L. E. Sissman garnered significant recognition in his tragically short career: a Guggenheim Fellowship in 1968, followed in 1969 by an award from the National Institute of Arts and Letters. In 1971, he was asked to be Phi Beta Kappa Poet for Harvard University.
Davison, Peter. The Fading Smile: Poets in Boston, 1955-1960 from Robert Frost to Robert Lowell to Sylvia Plath. New York: Knopf, 1994. Davison writes of the personal lives and struggles of poets he knew, including Sissman, whose collection he edited.
Eder, Richard. “The Suburbs of Parnassus.” Review of Night Music. The New York Times Book Review, August 15, 1999, 31. The reviewer finds the work to be of uneven quality but praises Sissman’s craftmanship and notes that he explored a “middle range of accessible experience.”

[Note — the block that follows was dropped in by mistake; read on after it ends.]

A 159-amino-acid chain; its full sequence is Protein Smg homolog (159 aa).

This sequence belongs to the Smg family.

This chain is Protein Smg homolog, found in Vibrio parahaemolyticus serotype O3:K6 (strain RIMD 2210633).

Gunton, Sharon R., ed. Contemporary Literary Criticism. Vol. 18. Detroit: Gale Research, 1981. The entry on Sissman notes that in an era of experimentation, he “clung to stanzaic verse, the iambic foot, couplets, and sonnets.”
Kennedy, X. J. “Innocence in Armor.” Review of Hello, Darkness and Innocent Bystander. Parnassus: Poetry in Review 8 (Fall/Winter, 1979): 48-63. Reviews Hello, Darkness and Innocent Bystander. Also discusses Sissman’s “other” life as an advertising executive and how this counted against him as a poet. By and large a sympathetic review that sees Sissman’s strength in the narrative poem, it calls his poem “Cancer: A Dream” harrowing in its description of hospitals and praises it for its...
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